5 ways late CEO of gaming giant was a great leader

Iwata rose to become Nintendo’s president in May 2002 – the first outside of the Yamauchi family to lead the century-old game and toys company.

Late Nintendo CEO, Satoru Iwata with the Mario brothers in a commercial.

Nintendo said today that CEO and president Satoru Iwata, 55, died on Sunday after battling a bile duct tumor for over a year.

Iwata rose to become Nintendo’s president in May 2002 – the first outside of the Yamauchi family to lead the century-old game and toys company.

Here are five ways he was a great leader.

1. He was hands-on.

“On my business card, I am a corporate president. In my mind, I am a game developer. But in my heart, I am a gamer.” That was Iwata’s opening lines to a keynote speech back in 2005.

Even at the helm of Nintendo, he continued to think like a coder so as to stay in tune with the gaming world and what consumers want. That’s exactly the kind of thinking that technical founders need to balance with their new-found business acumen.

2. He saw trends coming.

Years before smartphones became the norm, Iwata felt that people wanted richer and more involving games on “mobile.” In late 2004, just over two years after the programmer took the helm, Nintendo released the DS.

As would be expected, Nintendo was already on the ball in terms of handheld gaming with the Game Boy back in 1989, long before most people got a hold of their first, brick-like mobile phone. That evolved into the 21st-century with the Game Boy Advance.

Ultimately, the DS eventually replaced the Game Boy series, even though that was not the firm’s plan.

3. He communicated clearly with customers.

Large corporations are not particularly accessible – and especially not Japanese ones. But Iwata changed that. Realizing that it’s good to communicate clearly and directly with customers, he ran the Iwata Asks blog. It’s not quite as slick as the carefully thought-out tweets of Apple’s Tim Cook or the casual, social marketing-driven scattergun Weibo posts of many Chinese tech CEOs, such as Xiaomi’s Lei Jun – but he led the way in talking to customers through the web, rather than via press releases.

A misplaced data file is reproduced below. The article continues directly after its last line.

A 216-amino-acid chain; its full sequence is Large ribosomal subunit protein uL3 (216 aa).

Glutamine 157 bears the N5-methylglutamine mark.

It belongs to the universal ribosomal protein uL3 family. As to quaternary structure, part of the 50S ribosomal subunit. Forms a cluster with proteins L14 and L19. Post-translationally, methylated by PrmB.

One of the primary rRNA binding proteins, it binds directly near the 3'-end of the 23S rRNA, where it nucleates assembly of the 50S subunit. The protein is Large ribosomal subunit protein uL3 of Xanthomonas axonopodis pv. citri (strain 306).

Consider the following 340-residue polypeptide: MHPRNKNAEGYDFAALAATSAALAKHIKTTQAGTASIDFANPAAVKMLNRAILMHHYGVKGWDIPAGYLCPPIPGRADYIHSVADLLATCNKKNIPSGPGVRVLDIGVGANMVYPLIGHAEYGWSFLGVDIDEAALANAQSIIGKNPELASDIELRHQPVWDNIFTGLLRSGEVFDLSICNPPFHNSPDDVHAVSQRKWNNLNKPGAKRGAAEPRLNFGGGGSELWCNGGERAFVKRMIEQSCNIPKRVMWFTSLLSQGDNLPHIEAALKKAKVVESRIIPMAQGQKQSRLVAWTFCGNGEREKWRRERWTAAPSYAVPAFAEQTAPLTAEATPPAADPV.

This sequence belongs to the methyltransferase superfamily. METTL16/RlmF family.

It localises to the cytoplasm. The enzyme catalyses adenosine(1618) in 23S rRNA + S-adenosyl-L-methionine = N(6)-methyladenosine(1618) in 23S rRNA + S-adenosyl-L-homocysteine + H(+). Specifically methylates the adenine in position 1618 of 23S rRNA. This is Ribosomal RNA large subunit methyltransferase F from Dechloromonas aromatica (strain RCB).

When he also took on the role of CEO of Nintendo America, Iwata decided to stop doing monolithic press conferences like the one at E3, and instead did smaller, more focused online announcements, which are Nintendo Direct.

4. He took a pay cut to set an example.

Its not news that Nintendo has struggled in recent years. Last year, the CEO opted to take a 50 percent pay cut for a six-month period as a way of showing he was responsible for the terrible fiscal results that came from slumping sales. Other Nintendo executives only took pay cuts between 20 and 30 percent.

The pay cut in itself wouldn’t make Nintendo’s woes go away, but it was a strong sign that the little Japanese man would not accept failure.

5. He admitted when he was wrong.

In April, Nintendo announced it was partnering up with Japanese mobile gaming giant DeNA. Though the fruit of that marriage of convenience are yet to be seen, many observers take it to mean Nintendo is ready to embrace smartphone-based gaming – albeit in a very careful way that maintains Nintendo’s hardware business and avoid the perils of freemium gaming.

By doing this, Iwata basically admitted that he was wrong about the smartphone era – and he was now ready to take Nintendo’s great characters onto people’s phones.

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